Diabetes Mellitus In Cats

Diabetes Mellitus In Cats

Diabetes Mellitus In Cats

Just like in people — diabetes mellitus in cats can occur in the same way. This form of diabetes is sometimes called ‘sugar diabetes’ because of the presence of sugar in the urine. With this condition, the cells in the body cannot absorb the sugars which provide energy. This leads to a build-up of sugar in the blood. When the blood is filtered through the kidneys, the abnormally high level of sugar present in it cannot be reabsorbed, and so some is then lost via the urine.

The feeding habits of a cat will be affected when it is suffering from diabetes mellitus. In particular, it may show signs of wanting to drink more than usual as a result of the build up of sugars in the blood.


The most obvious symptoms of diabetes mellitus in cats are likely to be bad breath, increased thirst and weight loss in spite of an increased appetite. These symptoms can have other causes as well, but your vet will be able to determine whether diabetes is the underlying problem. A urine sample is usually taken in the first instance, followed by blood tests.


  • Treatment can be given in the form of regular injections which will stabilise the cat’s blood insulin level, so that the cells will not be deprived of vital nutrients. These will need to be given for the rest of the cat’s life, prior to a meal, to keep its condition stable.
  • If the problem is not too serious, it may be possible to control it with the correct diet: plenty of fibre will slow down the digestion of sugar from carbohydrates, thus keeping the levels of nutrients absorbed constant.
  • If your cat develops diabetes she may have to have regular insulin injections for the rest of her life to keep the disorder under control. You will have to learn to adminster these yourself at home.
  • Cats that are grossly overweight are more likely to develop diabetes mellitus. In mild cases, sufficient weight loss through dieting may overcome the problem without the need for regular insulin injections.
  • If you are nervous about injecting your cat, you can practise using an orange and a syringe filled with water. Your vet will show you the technique.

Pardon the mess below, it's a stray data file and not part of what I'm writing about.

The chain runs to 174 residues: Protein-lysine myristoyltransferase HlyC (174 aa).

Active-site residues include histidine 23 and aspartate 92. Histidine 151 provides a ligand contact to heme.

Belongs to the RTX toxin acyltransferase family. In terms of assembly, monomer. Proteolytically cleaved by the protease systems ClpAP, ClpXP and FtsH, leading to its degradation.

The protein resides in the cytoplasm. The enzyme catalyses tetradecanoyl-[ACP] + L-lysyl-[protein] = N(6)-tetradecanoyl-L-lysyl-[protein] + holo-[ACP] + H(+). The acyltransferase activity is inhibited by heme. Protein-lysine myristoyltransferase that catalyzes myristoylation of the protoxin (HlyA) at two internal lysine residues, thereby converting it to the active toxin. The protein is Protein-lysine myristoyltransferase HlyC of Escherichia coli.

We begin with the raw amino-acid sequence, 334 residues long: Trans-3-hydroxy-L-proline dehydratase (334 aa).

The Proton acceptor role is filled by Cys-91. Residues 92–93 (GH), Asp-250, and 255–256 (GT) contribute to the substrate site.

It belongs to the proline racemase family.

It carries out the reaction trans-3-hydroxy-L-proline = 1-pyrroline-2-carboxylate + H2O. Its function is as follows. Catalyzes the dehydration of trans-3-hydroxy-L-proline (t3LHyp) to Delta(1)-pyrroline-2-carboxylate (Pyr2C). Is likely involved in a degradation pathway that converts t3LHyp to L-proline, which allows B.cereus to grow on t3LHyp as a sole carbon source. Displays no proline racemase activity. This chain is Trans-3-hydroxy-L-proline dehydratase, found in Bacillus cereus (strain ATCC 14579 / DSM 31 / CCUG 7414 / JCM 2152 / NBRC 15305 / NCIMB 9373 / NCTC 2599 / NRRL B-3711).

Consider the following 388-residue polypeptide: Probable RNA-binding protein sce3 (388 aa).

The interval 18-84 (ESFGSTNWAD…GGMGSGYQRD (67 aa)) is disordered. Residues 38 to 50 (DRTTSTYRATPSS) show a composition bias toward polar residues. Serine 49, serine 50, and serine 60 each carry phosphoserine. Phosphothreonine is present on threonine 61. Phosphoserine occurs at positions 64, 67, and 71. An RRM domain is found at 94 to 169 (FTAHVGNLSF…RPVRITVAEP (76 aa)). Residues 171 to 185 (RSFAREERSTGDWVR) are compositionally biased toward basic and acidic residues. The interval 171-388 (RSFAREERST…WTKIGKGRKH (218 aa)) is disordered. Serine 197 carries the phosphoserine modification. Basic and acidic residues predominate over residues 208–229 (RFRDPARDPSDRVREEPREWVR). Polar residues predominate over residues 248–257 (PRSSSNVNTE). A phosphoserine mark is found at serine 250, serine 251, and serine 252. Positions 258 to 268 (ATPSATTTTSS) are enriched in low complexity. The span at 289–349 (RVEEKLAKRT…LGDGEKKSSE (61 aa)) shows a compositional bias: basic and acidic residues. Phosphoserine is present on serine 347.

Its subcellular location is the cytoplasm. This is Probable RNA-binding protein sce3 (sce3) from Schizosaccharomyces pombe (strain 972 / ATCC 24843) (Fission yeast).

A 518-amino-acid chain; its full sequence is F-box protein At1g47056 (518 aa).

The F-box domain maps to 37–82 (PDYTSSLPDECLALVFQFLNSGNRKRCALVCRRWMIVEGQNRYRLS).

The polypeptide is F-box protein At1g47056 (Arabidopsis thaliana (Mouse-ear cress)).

• Ensure any jam jar that you use for a urine sample is spotlessly clean: even small deposits of sugar left in the jar will affect the test result.
  • Canned or dry diets are recommended for cats with diabetes. Avoid using semi-moist foods which contain sugar as a preservative: these will only make the problem worse.

How can I get a urine sample from my cat?

The best way is to keep your cat indoors so that she has to use a litter tray. Line this with tinfoil rather than paper of any kind, and place only a little cat litter on the base at one end. Slope the tray slightly, so that hopefully, the urine will run off towards the lower corner rather than being absorbed by the litter. You can then tip it out carefully into a clean screw top container. Only a relatively small volume will be needed.

How should I feed my cat if she has diabetes?

Try to stick to one type of food for all your cat’s meals as this makes it easier to control the problem: if your cat’s diet is constant her insulin requirement will be approximately the same at all times. High-fibre foods such as pulses, beans and peas in the diet will also help. Diabetes mellitus is sometimes described as ‘starvation in the midst of plenty’ because of the inability of cells to utilise the sugar present in the bloodstream. The uptake of sugar from the blood is triggered by the hormone insulin, which is produced by the pancreas, lying close to the small intestine. In most cases of diabetes mellitus, the cause of the problem is a shortage of insulin.